Advancing an Ecological Approach to Chronic Absenteeism: Evidence from Detroit
Drawing on ecological systems theory to study chronic absenteeism, the authors identify the association between student, neighborhood, and school factors and chronic absenteeism in Detroit, as well as between macro-level structural and environmental conditions and city-wide chronic absenteeism rates in large U.S. cities. The authors’ findings suggest the need for coordinated, ecosystemic policy interventions that address structural and environmental barriers to attendance along with school-based efforts that more immediately support students and their families.
Unregulated Open Enrollment and Inequitable Access to Schools of Choice
In severing the link between residential address and school assignment, school choice policies have the potential to decrease school segregation and increase educational equity. Yet, this promise is undermined when school choice creates greater opportunity for those who are already privileged while limiting access to students from historically marginalized groups. This study combines data from a new survey of local open enrollment policies in Metro Detroit, student-level administrative records, and geographic data to critically analyze the local discretion provided in Michigan’s interdistrict school choice policy in relation to the goals of access to schools of choice, desegregation, and educational equity. I find that local school districts implement provisions of state policy in ways that restrict access to Black and economically disadvantaged students while creating pathways of opportunity for others. Districts are incentivized to implement these restrictions because of the inequities built into the state school funding formula and the racialized geography of Metro Detroit that is mechanized in district and county boundaries to restrict access. This study has implications for the regulation of local school choice markets and the role they play in increasing equitable public school opportunities.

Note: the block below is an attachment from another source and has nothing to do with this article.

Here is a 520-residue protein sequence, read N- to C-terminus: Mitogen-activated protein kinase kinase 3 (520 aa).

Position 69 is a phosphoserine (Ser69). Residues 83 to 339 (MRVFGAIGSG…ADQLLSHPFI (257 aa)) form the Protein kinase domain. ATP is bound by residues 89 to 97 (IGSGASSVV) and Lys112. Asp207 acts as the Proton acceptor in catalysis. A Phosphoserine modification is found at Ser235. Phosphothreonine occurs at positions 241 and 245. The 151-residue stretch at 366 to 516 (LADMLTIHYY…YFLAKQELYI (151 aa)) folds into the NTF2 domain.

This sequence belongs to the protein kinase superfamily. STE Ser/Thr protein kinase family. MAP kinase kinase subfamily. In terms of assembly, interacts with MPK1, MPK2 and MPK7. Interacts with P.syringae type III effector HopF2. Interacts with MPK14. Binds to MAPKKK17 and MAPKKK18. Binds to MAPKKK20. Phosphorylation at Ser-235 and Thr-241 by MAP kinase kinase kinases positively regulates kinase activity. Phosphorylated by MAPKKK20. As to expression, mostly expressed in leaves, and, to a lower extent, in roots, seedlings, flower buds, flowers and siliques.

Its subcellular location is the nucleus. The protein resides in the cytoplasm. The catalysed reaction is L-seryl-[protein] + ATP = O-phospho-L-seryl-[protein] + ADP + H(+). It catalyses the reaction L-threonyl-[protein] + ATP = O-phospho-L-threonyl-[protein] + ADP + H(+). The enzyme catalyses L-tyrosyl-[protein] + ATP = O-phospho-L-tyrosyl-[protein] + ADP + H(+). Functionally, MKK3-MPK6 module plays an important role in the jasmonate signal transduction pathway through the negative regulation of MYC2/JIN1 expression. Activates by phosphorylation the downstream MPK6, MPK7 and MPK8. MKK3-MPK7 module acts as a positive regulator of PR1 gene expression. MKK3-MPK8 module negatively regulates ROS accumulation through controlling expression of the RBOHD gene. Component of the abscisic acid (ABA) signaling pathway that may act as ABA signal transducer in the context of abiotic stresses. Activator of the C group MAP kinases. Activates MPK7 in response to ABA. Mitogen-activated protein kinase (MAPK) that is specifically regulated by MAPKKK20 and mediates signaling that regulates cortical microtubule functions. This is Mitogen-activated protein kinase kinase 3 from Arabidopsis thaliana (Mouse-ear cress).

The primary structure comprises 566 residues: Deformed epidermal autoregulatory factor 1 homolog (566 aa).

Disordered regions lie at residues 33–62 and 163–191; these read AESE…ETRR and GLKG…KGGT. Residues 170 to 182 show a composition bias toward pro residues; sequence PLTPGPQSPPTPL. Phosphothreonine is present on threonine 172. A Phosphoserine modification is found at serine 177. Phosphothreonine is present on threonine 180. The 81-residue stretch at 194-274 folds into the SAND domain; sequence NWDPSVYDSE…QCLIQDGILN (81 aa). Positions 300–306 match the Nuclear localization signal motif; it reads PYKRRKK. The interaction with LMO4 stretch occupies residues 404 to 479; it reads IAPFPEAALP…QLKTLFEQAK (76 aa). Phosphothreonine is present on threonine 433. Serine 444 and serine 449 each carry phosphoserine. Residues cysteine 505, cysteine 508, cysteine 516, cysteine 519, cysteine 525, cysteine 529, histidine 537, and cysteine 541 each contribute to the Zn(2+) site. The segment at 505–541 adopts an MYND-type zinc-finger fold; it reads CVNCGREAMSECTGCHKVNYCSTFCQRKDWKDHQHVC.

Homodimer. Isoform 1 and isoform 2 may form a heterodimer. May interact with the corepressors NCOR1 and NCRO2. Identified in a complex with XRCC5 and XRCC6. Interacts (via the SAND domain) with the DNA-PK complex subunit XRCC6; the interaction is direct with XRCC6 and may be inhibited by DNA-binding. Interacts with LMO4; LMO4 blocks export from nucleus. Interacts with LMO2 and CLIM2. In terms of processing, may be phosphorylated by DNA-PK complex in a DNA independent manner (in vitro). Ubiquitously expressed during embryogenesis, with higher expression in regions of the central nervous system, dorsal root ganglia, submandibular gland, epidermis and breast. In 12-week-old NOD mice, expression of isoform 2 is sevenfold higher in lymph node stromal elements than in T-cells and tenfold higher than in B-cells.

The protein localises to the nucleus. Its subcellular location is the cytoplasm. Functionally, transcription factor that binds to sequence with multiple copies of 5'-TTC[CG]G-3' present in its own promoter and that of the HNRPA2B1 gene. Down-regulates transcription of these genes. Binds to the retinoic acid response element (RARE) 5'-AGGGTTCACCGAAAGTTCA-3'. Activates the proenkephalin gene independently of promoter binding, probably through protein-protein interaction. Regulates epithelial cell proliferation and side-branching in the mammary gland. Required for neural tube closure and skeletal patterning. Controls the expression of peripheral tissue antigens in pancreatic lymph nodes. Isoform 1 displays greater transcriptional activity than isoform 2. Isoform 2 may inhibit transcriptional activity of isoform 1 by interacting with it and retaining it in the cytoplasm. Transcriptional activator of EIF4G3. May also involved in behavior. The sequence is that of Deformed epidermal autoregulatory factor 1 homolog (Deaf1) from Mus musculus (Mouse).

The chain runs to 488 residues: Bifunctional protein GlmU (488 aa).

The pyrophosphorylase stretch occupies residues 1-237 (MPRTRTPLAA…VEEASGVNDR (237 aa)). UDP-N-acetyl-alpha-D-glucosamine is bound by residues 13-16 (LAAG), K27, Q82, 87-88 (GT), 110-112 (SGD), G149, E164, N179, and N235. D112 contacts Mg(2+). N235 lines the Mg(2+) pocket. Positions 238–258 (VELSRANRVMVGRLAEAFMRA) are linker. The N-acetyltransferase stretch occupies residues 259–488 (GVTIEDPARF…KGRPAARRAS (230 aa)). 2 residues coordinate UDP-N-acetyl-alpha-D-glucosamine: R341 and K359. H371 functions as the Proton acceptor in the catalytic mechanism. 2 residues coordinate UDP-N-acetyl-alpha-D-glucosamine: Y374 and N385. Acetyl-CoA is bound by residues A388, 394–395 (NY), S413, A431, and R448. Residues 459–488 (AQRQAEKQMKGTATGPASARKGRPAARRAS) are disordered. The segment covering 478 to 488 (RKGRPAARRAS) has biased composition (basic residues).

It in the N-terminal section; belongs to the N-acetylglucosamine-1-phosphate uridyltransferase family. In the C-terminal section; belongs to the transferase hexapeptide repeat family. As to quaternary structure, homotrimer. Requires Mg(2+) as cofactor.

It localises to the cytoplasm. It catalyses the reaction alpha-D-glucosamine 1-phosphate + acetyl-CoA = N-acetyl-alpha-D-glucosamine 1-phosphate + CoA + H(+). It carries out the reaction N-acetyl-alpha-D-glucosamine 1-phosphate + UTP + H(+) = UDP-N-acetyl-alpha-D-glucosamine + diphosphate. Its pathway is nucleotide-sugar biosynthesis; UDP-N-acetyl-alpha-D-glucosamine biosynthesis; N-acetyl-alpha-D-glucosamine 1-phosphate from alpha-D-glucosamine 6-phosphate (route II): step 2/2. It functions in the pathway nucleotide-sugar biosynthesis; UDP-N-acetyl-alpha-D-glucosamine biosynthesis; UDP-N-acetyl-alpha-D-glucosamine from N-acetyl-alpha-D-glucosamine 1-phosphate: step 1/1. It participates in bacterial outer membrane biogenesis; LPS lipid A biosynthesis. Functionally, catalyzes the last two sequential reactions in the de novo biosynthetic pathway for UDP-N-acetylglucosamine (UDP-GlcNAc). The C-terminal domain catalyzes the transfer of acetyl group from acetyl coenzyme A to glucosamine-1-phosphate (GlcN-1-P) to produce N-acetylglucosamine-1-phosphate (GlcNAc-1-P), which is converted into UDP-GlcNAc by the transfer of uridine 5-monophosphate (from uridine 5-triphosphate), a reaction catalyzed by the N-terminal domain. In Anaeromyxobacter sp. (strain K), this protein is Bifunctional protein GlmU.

Detroit’s Uniquely Challenging Context for Student Attendance
Nationwide, long-term population change, asthma rates, poverty and unemployment rates, residential vacancy rates, violent crime rates, average monthly temperature, and racial segregation for a city’s greater metropolitan area are all significantly correlated with city-wide rates of chronic absenteeism. Detroit has the highest chronic absenteeism rate in the country (about 50%), and it has a uniquely challenging context for student attendance. Among cities with 500,000 or more residents, Detroit has the highest adult asthma rate (14%), unemployment rate (about 20%), poverty rate (about 38%), violent crime rate (about 20 per 1,000 people), and residential vacancy rate (27%). In addition, it has the greatest population loss since 1970 (about 50% decline), one of the lowest average monthly temperatures (about 49° F), and is among the most segregated major metropolitan areas in the country.
Geography, School Type, and High Student Attendance in Detroit
Detroit’s high attenders missed an average of just 2 days a year and performed significantly better on ELA and math standardized tests than non-high attenders, even those missing an average of 9 days a year. Nearly 70% of Detroit’s high attenders were enrolled in “high attendance schools,” or the top third of schools by attendance rate. Just 8% of high attenders were enrolled in “low attendance schools.” Most of Detroit’s high attenders were enrolled in “commuter” charter schools downtown and in the Detroit Public Schools Community District’s application- or exam-based schools, traveling farther on average than non-high attenders to enroll in school.